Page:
I am fortunate to work a lot at Fox, where we’ve established an enlightened work flow for me. Our method seems to get results and head off post sound problems as well. I start early on the show during principle photography and as the scenes are cut together by the picture editors, I fancy them up with sound effects and cleaned-up dialogue. Later, when the post editorial is in full swing, I’ll expand my crew to include dialogue editors and sound effects editors. A film like Logan had a healthy budget but didn’t have a long post schedule, so we were asked to work weekends and long hours. In the end, I had two sound designers, two sound effects editors, two foley editors, and four dialogue and ADR editors, not to mention two assistants. This is actually a small crew to bring this kind of film to the mix stage. Much of the work gets finessed at the mix, which is the battlefield trenches for getting all the ideas to gel and finished in time. There’s always a big chunk of the budget for looping, which can be extensive, as well as temp mixing and audience previews. Yes, I like to work with the same people whenever I can, but schedules often don’t permit that luxury.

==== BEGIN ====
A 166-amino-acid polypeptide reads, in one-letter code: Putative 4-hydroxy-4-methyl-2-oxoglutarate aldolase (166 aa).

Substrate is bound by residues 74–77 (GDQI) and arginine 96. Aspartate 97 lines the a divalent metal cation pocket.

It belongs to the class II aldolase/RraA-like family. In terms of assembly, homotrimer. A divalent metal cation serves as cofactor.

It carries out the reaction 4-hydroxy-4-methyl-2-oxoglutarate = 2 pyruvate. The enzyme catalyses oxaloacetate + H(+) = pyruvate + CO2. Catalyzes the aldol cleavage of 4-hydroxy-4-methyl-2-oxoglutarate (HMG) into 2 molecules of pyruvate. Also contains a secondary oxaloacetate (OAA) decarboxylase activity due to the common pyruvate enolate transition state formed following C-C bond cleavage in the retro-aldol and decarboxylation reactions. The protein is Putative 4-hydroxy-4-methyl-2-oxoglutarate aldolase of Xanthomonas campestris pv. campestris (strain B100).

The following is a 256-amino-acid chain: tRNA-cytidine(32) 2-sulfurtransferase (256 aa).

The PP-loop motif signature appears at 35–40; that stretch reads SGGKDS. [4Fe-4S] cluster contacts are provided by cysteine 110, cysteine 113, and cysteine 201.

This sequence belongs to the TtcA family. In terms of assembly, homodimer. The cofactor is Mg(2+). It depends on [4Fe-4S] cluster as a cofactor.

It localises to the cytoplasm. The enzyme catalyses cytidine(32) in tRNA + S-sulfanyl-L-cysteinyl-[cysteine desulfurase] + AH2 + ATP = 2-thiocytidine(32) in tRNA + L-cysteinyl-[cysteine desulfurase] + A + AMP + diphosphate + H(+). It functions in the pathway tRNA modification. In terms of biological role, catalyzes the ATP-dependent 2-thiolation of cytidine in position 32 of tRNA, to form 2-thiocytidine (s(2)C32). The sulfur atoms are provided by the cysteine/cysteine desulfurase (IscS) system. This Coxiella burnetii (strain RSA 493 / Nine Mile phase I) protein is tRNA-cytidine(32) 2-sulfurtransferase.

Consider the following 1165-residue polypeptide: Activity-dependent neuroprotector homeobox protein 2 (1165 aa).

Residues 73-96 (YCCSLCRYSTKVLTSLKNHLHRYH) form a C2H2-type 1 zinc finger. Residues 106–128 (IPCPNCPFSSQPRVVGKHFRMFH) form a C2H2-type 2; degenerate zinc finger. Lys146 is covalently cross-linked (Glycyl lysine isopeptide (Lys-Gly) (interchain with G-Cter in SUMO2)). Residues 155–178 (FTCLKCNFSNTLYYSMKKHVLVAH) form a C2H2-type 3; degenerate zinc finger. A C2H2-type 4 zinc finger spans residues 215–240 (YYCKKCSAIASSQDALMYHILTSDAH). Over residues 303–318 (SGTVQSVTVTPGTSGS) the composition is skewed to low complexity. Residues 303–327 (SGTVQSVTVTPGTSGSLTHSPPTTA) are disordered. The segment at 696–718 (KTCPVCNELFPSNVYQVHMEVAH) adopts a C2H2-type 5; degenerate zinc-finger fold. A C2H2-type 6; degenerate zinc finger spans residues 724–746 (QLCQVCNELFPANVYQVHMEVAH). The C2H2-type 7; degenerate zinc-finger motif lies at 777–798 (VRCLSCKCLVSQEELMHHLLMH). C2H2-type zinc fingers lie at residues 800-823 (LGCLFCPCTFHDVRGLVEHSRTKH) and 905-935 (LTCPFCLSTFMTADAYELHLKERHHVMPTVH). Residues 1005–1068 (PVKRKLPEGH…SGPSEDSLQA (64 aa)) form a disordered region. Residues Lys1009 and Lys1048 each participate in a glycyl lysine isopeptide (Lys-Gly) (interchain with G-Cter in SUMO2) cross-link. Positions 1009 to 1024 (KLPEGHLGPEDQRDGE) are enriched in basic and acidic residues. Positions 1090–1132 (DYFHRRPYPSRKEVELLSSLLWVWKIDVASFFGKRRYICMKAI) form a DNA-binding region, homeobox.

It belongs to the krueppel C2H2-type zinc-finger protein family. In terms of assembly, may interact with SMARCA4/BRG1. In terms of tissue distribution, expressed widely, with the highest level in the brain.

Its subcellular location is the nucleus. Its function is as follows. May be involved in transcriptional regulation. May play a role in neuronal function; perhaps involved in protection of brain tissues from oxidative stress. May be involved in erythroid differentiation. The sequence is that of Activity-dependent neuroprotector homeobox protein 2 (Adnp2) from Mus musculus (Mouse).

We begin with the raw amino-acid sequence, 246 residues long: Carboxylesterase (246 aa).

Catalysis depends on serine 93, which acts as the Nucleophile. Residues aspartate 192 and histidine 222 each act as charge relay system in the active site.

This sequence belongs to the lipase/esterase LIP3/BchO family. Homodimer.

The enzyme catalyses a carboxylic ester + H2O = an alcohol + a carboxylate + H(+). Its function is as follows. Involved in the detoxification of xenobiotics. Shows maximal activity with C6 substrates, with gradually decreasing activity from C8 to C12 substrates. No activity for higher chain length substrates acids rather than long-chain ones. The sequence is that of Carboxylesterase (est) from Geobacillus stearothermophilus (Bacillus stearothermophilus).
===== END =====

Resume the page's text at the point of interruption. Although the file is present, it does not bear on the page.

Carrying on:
Is there a type of project that you like to work on that you haven’t worked on yet?

As I’ve worked on more and more films over the years, my goals have changed. There was a time I thought I’d like to do a big science fiction thriller, but I’ve actually learned that genres alone don’t make the most satisfying films. What tickles my fancy are films rich on character development with some insight into the human condition. Now, no one goes out and says, “I’m gonna make the greatest human condition film this town’s ever seen!” But if they’re relying on car chases or space battles and they’ve neglected depth of character, then I’m not gonna get too excited about it no matter how “special” the special effects are.

To be honest, I wouldn’t mind doing a war movie (mostly WWII for my taste) or even a musical. But musicals don’t spend any time on sound effects, so let’s scratch that one off the list and just say WWII. With characters!

What is your passion in life besides sound?

Sound is my passion, but if you take sound away there’s my great interest in music – but that’s sound too. I’ve often imagined going back into radio (I ran the college radio station WUOG in Athens, Georgia during my college years) but I would only do that if I could DJ a radio show that would blend music and sounds into a cohesive story – but that’s what I do now. So, what I probably like after all that is to travel, because over the years I’ve really enjoyed travelling and recording sounds and sound effects in interesting and distant locations. But … that’s sound again.

What movie have you watched the most times in your life?

I assume you mean what movie have I voluntarily watched most often that I haven’t worked on? Because when you work on a film you actually watch it hundreds of times until you memorize every frame of it. And that concept prevents me from watching most movies more than once or twice. However, my favorite movie would have to be “Withnail and I,” which isn’t everyone’s cup of tea but ticks all the boxes for me.